Anker is sandy-haired, strong-jawed, intense, and introverted; people in Montana have urged him to run for office, but he is certain that he is too thin-skinned. He grew up in central California, just outside Yosemite National Park, on land that had been in his father’s family since the gold rush. His mother, from outside Dresden, met his father, a serviceman, in Germany, just after the war. Anker got his start as a climber on California granite, then gravitated toward the icy amplitude of the Himalayas, before becoming a pioneer of a new kind of challenge: high-altitude big walls. He made the first ascent, with Jimmy Chin and Renan Ozturk, in 2011, of Meru, a tower of rock and ice in India that Mugs Stump had attempted twice in the eighties. It became the basis for a documentary film. Anker has a knack for dramatic story lines. He first made a name for himself outside climbing circles in 1999, when he found the body of the early British alpinist George Mallory, not far from the summit of Mt. Everest, where he’d perished seventy-five years before. Anker, whether by fate or by his own design, was caught up in a cycle of disappearance and reappearance, of death and its aftermath.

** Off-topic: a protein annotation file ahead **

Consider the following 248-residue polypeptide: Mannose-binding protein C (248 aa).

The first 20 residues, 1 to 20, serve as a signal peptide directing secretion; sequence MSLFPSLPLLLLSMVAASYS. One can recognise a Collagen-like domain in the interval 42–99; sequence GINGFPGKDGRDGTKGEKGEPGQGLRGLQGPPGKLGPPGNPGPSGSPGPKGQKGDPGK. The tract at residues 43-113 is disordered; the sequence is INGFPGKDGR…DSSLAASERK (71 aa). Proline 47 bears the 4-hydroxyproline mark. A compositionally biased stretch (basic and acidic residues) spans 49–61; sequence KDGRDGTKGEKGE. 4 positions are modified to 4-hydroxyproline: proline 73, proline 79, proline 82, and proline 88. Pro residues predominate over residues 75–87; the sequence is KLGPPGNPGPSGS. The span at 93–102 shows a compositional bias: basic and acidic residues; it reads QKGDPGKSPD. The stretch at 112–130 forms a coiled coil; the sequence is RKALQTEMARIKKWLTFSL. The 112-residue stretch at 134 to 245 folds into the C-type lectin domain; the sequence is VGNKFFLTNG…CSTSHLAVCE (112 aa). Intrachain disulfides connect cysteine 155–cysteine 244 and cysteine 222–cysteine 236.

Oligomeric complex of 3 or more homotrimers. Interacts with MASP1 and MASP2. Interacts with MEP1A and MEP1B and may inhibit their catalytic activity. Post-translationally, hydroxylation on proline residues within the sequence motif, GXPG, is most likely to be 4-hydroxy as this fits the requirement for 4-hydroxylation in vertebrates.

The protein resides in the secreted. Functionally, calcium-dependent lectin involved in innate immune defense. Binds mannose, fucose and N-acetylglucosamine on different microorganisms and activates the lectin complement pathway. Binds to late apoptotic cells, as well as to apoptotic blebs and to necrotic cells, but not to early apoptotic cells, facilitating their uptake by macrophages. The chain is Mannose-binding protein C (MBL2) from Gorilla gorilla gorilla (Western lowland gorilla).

Anker had inherited Alex Lowe’s celebrity mantle in Bozeman. After drinks that evening, he took a curious route on the walk home, opting for back alleys instead of Main Street, slouch-darting along an archipelago of shadows. “Hungry eyes,” he said. He explained that people around town often looked at him in a way that indicated they wanted his time or attention. Fame was part of the deal—he’d chosen it, as a high achiever and the well-compensated face of a sport and a big sporting-goods brand—but he was uncomfortable under the public’s imploring gaze. He found greater ease at the planet’s harsh, unpopulated extremes, in the company of another superhuman or two, whose hungry eyes were invariably trained upward. Happiness is a cold bivy sack. Recently, Anker met a fan in an airport: “My hoodie’s up. I’m disappearing. And now here comes this guy, super hungry eyes, and so I talk to him. He’s, like, ‘I named my company Meru.’ He was your classic business dude, a bankruptcy guy. And then I was pissed.”